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Getting Real - AAC 320 vs. FLAC

I have many FLAC recordings ripped from CD and also some higher bit stuff. And use Foobar 2000, updated.

Is there the slightest chance that unless I am sitting in a noiseless, soundproof room with a $5,000 headphone, a $4,000 player, and am doing nothing but A/B testings of each format with each song, that I will ever hear the slightest difference between AAC 320 converted using Foobar and FLAC?

Re: Getting Real - AAC 320 vs. FLAC

Reply #1
No.

Re: Getting Real - AAC 320 vs. FLAC

Reply #2
I partly disagree - with the price of the audio equipment. I A/B tested some Ariana Grande tracks a few years ago with 256kbps AAC and FLAC with some $40~ headphones on my mid-range Android phone. When repeating the test multiple times (the same few seconds repeating over and over again) I was able to tell a very slight difference in the high frequencies, but it was extremely difficult and a rather pointless test. As much as I hate to admit it, unless you're very familiar with a particular piece of lossless audio (and a complicated or busy piece at that), I very much doubt you'd be able to tell the difference in less than perfect conditions.

With that being said, one time I was in the car and Tidal was playing a 48kbps track and I found it to be rather more pleasing than the FLAC equivalent copy I own - I'm not entirely sure why but I put it down to my car's audio system using some tricks  :-[

Re: Getting Real - AAC 320 vs. FLAC

Reply #3
When doing any comparison, especially codecs, you must be certain to get the levels matched - use software designed to do ABX testing and pay attention to preparation of the actual samples being tested to be sure there aren't any glitches or differences due solely to editing.

What that said, I have done (far too much) headphone-based ABX testing of some high quality music samples and once I get above 128k AAC it becomes very hard to prove I hear a difference.  I have never successfully ABXed a 256k track against the original on any music that I would normally listen to critically.

My hearing does tend to roll off above 14k, so perhaps there are some higher frequency issues that can be heard in the so-called killer samples.  The best answer is: do the tests yourself and know for sure.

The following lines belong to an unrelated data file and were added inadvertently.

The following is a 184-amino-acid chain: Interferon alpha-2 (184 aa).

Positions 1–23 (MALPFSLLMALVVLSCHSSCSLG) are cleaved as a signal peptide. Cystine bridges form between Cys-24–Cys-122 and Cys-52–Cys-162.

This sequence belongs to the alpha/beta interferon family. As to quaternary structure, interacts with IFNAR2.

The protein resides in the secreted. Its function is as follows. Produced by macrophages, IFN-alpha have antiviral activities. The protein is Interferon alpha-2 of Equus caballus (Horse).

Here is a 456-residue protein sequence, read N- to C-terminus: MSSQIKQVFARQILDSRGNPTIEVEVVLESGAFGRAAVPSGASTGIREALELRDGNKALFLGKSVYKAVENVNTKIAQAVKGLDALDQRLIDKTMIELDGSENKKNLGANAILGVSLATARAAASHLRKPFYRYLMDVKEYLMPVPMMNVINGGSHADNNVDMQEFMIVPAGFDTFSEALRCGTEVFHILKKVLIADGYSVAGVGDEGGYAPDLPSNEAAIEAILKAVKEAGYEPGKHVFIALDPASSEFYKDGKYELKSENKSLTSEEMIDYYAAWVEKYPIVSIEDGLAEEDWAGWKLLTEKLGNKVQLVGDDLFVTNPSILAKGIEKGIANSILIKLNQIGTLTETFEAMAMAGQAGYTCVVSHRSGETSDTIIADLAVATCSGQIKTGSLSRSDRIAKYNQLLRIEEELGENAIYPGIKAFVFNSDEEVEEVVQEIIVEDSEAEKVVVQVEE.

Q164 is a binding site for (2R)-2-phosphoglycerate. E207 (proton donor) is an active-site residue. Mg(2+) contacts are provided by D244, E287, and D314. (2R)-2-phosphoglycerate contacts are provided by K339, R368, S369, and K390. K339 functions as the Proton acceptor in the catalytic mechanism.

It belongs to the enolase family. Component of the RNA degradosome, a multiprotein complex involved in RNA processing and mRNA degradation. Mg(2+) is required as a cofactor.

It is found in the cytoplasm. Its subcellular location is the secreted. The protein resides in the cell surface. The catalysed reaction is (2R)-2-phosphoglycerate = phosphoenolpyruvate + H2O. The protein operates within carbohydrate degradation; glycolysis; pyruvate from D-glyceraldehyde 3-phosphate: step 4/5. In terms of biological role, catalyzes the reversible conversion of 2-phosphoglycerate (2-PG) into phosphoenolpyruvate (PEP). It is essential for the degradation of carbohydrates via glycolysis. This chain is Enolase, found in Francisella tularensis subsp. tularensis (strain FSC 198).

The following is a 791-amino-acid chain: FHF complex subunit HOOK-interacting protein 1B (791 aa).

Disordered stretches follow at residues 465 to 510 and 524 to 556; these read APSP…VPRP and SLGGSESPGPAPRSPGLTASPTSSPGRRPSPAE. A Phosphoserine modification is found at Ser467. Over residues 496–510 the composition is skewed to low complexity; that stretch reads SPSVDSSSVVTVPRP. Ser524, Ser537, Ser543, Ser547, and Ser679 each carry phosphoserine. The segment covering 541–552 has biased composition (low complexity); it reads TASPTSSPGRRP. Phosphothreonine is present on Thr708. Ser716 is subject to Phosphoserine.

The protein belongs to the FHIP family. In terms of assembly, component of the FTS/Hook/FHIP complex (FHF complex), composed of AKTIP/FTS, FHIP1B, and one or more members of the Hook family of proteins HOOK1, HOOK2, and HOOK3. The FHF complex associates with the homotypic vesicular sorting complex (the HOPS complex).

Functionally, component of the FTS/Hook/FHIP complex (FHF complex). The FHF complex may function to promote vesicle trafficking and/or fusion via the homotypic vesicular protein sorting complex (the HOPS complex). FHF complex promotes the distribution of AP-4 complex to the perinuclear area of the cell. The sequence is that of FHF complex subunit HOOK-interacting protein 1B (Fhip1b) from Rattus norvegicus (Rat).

Re: Getting Real - AAC 320 vs. FLAC

Reply #4
I remember participating in a 128 kbps mp3 listening test on here years ago and finding it surprisingly hard to tell a difference, outside of the low anchor.

And in theory, 320 kbps AAC should be at least as good as 128 kbps AAC, which should be at least as good as 128 kbps mp3, at least with a good encoder (read as one that's reasonably modern and isn't FAAC)

EDIT: And samples in a listening test tend to be ones that the encoder trips up on.

Re: Getting Real - AAC 320 vs. FLAC

Reply #5
Some tracks at 320 kbps can be ABX'd if you have great ears and training, but that's only because there's no ideal AAC encoder. Some encoders sacrifice higher frequencies too often, and some sacrifice side/stereo fidelity too often. (And you don't need to hear above 16KHz to hear a lack of stereo atmosphere.)

Re: Getting Real - AAC 320 vs. FLAC

Reply #6
To me it seems there is zero practical difference in the quality between say 192 and 320. it would be difficult for me to even determine which is better. To me, all these types of questions seem a little misguided, given that the difference between lossless and high bitrate lossy just seems more philosophical than anything. To me, a format is determined by the situation, compression was intended to make files smaller, so a high bitrate lossy files, become irrelevant. I just don't see the need for 320s at all. There's so little qualitative difference between even a 160 and a 320 that I don't see myself ever needing more than say 192; honestly, I don't even turn up my nose at 128s anymore. It seems that any modern lossy format is good enough for me. Despite all this, all my new music is FLAC and I never use compression any more. Is it dying?
Quis custodiet ipsos custodes?  ;~)

Re: Getting Real - AAC 320 vs. FLAC

Reply #7